Even in situations of poetry the French remained incorrigible prose-writers, seeing by the directly-thrown light of reason and understanding, not through the half-closed eye, mystily, by things’ essential radiance, in the manner of the imaginative British: so the two races worked ill together on a great undertaking.
So one good thing did come of Prometheus: I started Seven Pillars of Wisdom. I suppose a century is a long time, but even so the changes in the state of the world since it was written are pretty dizzying. So far I am enjoying the purple-ness. We’ll see if I end up getting tired of it. I suppose the events are sufficiently dramatic to absorb a lot of that.
Last weekend I went to SF to dork the fuck out and play Dungeons and Dragons. It was pretty great. It was Pride Weekend, so bus service was worse than usual. If you know anything about SF, then you know that’s a tall order. I guess this is the price of progress, or something.
While disappointing, it isn’t particularly surprising that Prometheus is bad. What is a bit remarkable is how far reaching the lousiness is. In general with something like this you expect some redeeming features, but something (hint, it’s the writing) at the heart of Prometheus is so bad that it taints the acting (characterizations were so flat that nobody had anything to work with) and the direction (script was clearly in a massive hurry, so nothing gets the time it would take to make it compelling). I went in hoping for some scenes or performances that I could really enjoy, but aside from the android watching Laurence of Arabia at the beginning, there was nothing to redeem this slog.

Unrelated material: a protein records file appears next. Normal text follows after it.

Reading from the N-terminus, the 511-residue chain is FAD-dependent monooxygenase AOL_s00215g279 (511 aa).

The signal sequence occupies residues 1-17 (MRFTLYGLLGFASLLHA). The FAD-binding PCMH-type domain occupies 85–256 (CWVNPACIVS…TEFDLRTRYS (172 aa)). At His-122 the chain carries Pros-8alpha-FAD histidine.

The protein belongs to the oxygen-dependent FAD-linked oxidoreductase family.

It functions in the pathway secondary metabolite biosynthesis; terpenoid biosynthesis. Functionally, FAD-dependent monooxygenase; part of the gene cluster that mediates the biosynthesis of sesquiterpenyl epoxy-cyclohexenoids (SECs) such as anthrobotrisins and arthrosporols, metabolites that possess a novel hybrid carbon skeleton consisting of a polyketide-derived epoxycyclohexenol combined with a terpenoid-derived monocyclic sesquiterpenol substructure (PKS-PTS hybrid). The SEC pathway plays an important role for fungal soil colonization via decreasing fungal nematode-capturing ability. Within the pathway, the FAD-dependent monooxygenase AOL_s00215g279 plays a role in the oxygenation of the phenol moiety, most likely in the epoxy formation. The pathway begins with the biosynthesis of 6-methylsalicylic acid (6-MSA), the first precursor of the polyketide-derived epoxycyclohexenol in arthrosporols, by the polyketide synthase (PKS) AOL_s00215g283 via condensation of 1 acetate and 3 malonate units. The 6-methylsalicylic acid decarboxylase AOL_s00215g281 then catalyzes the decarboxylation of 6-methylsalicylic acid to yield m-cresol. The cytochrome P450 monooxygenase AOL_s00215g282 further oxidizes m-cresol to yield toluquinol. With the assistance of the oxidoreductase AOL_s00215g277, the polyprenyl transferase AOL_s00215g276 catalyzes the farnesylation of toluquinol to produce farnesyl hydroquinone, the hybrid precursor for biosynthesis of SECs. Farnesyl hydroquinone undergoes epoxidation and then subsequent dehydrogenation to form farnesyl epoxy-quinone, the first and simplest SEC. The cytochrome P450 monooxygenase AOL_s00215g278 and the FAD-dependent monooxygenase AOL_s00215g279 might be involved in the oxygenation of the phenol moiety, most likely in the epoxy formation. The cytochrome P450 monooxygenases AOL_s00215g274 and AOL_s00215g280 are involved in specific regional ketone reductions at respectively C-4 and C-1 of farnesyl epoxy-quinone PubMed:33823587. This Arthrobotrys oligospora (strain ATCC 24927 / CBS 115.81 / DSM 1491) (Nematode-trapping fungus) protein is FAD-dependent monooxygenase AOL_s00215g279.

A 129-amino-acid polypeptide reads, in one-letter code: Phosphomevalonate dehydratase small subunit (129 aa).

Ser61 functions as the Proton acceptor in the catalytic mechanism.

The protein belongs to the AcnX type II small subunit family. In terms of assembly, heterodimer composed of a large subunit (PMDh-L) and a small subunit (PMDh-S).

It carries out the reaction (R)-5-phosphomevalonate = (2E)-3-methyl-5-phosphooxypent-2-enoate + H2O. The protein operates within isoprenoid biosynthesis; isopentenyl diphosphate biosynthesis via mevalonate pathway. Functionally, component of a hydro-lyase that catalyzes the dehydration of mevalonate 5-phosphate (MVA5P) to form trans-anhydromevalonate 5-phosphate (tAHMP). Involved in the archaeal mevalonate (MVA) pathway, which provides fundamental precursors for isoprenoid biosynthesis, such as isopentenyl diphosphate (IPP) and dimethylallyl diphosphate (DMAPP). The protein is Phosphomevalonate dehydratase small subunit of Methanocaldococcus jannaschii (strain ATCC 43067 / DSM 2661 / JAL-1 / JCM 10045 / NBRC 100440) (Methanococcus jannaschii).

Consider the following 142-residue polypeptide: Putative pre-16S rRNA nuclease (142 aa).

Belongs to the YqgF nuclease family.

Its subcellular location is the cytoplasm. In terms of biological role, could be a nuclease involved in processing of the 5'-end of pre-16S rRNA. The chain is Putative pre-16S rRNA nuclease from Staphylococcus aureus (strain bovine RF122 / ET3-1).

It’s also really a shame that people are saying that this is a movie full of big ideas. The retreat from the interesting that began the 21st Century has become such a success that “What if god was an alien?!?!?” gets to be a big idea again.
Here is a picture of Christopher Reeve in 1978′s Superman.
Here is an article highlighting some costumes for the upcoming movie. We sure love lumpy superheroes these days. I think that maybe there’s an idea that the smoothness that once characterized the source material (now long cross-pollinated with extraneous widgets) was less authentic. Useless doodads somehow represented something more “utilitarian.” I sort of meandered on from this.
Here is a picture of an Apple ][+ computer. . .
and here it is with its case open.
(Actually, that's an Apple ][, but whatever.)
Here is a picture of the Macbook Pro that I use for work. . .
and here is a picture of the scoring caused by the Herculean effort of prying the case open enough to upgrade the fucking RAM.
As the things that we use every day become more opaque and inaccessible, we need some sort of traction material on fictional icons so we can feel like we have access to something. Unfortunately, we’re so far from accessible design that we don’t remember what utility looks like.